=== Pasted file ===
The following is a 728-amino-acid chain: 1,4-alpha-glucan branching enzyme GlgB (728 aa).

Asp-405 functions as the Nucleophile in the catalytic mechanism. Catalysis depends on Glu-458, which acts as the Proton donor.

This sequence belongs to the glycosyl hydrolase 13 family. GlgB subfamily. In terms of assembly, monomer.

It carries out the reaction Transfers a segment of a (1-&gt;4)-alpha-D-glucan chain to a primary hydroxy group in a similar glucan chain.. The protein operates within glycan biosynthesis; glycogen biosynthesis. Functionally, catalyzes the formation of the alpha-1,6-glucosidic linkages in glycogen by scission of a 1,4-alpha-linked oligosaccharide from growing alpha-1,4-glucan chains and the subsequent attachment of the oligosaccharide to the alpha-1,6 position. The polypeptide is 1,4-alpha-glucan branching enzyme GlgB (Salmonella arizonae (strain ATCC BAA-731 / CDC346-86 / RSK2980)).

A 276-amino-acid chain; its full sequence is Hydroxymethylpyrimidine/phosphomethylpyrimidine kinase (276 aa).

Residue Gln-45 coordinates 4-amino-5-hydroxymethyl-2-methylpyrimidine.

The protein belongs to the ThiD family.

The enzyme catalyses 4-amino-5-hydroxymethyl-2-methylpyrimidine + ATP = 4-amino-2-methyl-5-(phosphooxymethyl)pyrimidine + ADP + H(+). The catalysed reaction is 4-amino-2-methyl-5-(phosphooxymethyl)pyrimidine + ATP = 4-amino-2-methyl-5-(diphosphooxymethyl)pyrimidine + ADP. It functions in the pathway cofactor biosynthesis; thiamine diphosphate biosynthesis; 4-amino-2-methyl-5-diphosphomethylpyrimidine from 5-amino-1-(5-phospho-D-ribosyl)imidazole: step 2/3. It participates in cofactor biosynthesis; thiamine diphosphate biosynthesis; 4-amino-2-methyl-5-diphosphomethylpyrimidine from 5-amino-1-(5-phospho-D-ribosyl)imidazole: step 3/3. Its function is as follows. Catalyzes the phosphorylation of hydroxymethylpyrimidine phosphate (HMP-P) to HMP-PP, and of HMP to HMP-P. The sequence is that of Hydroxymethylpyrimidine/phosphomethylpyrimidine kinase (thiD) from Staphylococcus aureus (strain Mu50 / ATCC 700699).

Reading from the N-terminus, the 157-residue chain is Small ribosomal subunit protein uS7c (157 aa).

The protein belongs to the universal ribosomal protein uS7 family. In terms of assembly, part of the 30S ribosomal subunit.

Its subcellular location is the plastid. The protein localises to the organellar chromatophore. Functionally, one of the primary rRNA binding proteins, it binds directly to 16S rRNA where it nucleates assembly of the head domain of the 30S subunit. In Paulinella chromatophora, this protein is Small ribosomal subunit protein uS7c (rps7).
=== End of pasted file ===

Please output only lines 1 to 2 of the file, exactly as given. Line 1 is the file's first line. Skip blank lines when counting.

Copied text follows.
The following is a 728-amino-acid chain: 1,4-alpha-glucan branching enzyme GlgB (728 aa).

Asp-405 functions as the Nucleophile in the catalytic mechanism. Catalysis depends on Glu-458, which acts as the Proton donor.